Justin Robertson of Bleacher Report published a longform piece yesterday on former Spur and NBA journeyman Rasual Butler. For those of you who don’t remember him, he was an unheralded, yet valued reserve on the 67-15 2015-2016 Spur team that fell in the second round to the Oklahoma City Thunder.
Though Robertson covered the questionable circumstances around his death - a fatal car crash that killed Butler and his partner, he interspersed details of his long and windy career in the NBA and the many teammates he came in touch with. He was celebrated for being “a man of many layers. He could talk music, fashion or politics in the same conversation. He was also a goofball, sometimes putting lotion inside his teammates’ shoes before they got back to the locker room. Still, he maintained a respect for the game and his teammates.”
Though he was only with the team for half a season and contributed nominally (2.7 points in nine minutes per game), Robertson noted the off-the-court impact Butler had in his career with his Spurs teammates, particularly Patty Mills:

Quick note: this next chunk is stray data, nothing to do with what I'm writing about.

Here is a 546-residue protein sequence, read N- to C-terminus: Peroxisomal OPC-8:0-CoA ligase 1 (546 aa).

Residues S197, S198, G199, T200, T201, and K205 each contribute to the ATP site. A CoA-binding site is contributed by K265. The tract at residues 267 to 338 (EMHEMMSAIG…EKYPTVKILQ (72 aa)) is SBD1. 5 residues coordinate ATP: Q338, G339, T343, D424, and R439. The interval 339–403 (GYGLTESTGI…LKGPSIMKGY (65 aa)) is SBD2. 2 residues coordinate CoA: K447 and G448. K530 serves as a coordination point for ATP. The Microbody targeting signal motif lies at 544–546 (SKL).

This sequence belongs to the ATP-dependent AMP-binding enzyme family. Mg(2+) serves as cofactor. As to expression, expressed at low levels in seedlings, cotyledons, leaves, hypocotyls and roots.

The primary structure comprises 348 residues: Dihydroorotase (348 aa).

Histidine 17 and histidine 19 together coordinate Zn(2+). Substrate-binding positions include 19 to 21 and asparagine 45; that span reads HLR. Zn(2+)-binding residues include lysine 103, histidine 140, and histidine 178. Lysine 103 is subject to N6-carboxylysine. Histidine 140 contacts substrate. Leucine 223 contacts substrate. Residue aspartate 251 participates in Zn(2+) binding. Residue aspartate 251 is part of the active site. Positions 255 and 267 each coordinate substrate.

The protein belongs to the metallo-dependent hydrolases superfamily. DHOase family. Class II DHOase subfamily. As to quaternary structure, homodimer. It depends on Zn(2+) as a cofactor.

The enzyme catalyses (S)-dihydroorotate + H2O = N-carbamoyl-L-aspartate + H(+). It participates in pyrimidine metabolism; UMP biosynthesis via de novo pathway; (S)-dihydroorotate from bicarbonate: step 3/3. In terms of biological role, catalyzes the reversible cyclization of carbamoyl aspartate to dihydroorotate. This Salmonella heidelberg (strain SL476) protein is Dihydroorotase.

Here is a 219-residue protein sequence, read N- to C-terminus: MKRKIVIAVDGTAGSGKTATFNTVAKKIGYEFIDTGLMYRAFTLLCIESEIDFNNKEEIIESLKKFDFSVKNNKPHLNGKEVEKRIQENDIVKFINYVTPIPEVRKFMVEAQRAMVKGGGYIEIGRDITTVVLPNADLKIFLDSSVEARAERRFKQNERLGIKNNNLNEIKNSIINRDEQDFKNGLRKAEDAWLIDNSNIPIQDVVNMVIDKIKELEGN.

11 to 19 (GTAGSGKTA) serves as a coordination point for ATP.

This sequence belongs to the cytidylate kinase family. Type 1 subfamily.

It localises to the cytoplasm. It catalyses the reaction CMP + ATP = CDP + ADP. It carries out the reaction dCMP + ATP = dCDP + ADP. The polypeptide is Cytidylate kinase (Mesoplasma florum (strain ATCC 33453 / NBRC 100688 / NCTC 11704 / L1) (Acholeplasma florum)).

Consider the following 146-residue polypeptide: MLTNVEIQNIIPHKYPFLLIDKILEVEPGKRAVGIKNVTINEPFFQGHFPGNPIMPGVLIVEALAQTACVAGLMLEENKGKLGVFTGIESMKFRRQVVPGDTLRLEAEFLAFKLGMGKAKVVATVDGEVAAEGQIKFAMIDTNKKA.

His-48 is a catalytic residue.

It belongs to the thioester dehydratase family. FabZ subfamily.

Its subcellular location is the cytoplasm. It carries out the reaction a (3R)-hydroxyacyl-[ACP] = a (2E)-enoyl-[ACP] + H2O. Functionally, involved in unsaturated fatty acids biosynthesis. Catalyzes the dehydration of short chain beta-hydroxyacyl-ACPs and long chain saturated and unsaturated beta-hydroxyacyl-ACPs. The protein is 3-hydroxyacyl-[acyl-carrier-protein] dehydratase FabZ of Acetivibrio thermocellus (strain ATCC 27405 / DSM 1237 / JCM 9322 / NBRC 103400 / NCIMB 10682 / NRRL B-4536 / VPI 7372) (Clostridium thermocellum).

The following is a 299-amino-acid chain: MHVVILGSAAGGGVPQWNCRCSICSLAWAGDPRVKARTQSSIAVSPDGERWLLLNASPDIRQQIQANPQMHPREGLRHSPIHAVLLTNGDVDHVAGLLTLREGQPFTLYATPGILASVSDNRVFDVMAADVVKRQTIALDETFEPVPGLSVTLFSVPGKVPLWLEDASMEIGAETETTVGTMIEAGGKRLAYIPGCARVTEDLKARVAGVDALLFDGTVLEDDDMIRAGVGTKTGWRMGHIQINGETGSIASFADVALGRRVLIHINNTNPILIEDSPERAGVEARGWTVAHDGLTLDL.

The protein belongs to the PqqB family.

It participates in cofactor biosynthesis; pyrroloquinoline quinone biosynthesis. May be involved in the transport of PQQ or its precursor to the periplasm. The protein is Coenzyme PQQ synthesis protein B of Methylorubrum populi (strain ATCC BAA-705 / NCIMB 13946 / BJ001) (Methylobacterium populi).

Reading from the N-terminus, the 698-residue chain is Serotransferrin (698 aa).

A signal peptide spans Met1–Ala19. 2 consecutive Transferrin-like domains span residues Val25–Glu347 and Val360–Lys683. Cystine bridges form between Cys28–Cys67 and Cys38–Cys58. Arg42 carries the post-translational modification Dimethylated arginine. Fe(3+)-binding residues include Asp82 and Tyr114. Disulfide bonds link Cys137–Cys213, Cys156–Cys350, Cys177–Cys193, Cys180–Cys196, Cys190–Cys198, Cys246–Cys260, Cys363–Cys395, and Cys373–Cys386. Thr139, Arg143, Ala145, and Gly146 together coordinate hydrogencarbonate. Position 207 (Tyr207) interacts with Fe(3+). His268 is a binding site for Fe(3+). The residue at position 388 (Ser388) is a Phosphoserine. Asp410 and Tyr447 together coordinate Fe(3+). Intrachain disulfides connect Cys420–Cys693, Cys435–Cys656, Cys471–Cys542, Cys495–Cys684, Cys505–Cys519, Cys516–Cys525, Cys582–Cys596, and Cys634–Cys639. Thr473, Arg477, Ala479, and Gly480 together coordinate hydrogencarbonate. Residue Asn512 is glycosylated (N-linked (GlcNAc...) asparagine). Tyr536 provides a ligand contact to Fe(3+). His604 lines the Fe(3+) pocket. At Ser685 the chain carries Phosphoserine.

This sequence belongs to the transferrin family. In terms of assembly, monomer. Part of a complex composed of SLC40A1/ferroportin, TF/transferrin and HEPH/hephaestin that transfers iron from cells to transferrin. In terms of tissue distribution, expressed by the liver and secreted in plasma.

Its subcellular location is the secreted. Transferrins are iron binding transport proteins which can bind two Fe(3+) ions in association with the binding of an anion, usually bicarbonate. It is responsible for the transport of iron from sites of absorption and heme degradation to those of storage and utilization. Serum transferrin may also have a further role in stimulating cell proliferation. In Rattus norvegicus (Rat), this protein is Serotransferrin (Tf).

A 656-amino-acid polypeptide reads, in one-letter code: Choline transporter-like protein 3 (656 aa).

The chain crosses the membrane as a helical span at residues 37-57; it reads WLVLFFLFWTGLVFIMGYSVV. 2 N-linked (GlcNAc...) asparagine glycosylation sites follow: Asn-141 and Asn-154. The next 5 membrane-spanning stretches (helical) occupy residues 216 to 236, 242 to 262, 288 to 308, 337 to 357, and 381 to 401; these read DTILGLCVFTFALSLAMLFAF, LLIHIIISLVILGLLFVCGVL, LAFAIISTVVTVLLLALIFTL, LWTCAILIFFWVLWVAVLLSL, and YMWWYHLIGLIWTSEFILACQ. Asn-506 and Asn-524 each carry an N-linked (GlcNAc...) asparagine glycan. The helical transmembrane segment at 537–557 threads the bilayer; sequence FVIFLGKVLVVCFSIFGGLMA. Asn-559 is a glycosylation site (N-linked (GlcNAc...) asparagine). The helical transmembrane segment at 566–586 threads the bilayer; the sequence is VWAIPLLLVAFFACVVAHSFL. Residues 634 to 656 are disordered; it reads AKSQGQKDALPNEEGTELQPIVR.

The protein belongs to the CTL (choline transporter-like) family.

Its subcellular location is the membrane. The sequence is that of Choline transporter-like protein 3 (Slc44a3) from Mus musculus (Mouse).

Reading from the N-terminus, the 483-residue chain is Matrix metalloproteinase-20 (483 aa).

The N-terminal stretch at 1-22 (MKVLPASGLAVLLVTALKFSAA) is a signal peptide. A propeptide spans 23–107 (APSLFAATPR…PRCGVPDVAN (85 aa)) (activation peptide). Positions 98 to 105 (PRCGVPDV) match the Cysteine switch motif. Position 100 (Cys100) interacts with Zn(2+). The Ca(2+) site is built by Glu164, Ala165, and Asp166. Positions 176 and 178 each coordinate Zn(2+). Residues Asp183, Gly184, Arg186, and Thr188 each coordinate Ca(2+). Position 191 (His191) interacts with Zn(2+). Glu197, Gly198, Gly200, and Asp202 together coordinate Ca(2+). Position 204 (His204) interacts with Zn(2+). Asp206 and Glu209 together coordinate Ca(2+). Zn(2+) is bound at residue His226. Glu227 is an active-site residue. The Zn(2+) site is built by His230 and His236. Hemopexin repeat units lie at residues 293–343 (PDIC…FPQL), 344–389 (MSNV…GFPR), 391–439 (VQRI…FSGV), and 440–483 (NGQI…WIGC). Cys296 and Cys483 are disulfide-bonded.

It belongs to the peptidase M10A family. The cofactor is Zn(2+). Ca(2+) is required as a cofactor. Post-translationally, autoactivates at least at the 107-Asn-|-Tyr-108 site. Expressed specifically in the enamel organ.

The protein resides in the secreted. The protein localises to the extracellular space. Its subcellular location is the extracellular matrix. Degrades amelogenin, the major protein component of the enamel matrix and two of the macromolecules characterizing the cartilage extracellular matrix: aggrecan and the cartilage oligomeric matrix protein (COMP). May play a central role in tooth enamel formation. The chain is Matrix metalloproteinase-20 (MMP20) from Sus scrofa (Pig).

“Patty Mills was drawn into Butler’s orbit in 2015 when Rasual joined the Spurs. Butler peppered his new teammate with questions about the franchise’s ways and development program. The two formed a close bond and generated a good amount of banter. (Mills used to call Butler’s three-point shot “the big windup” because he took so long to shoot the ball.) Though Butler was a newcomer in San Antonio, it didn’t feel that way to Mills.
”For him to be able to have such a big impact in such a short time, being in San Antonio, it’s unusual,” Mills says. “It takes a long time on NBA teams to earn trust when people are hopping all over the place.”
The pair spent time together on and off the court, where Mills learned Butler was more than just a basketball player.
In December 2015, the two wore Santa suits while volunteering for a San Antonio nonprofit that gives presents to underprivileged youth around the holidays.
”The way he presented himself and carried himself, it was coming from a very genuine place,” Mills says. “Seeing the impact he was having on these families—I’ll never forget that moment.”
The article is a worthwhile, yet saddening read, on a life prematurely cut short and further proof that the decades-long road of San Antonio’s success was not only paved by the Big 3 and PATFO, but by countless veterans and contributors who wanted to learn from and participate in the Spurs Way.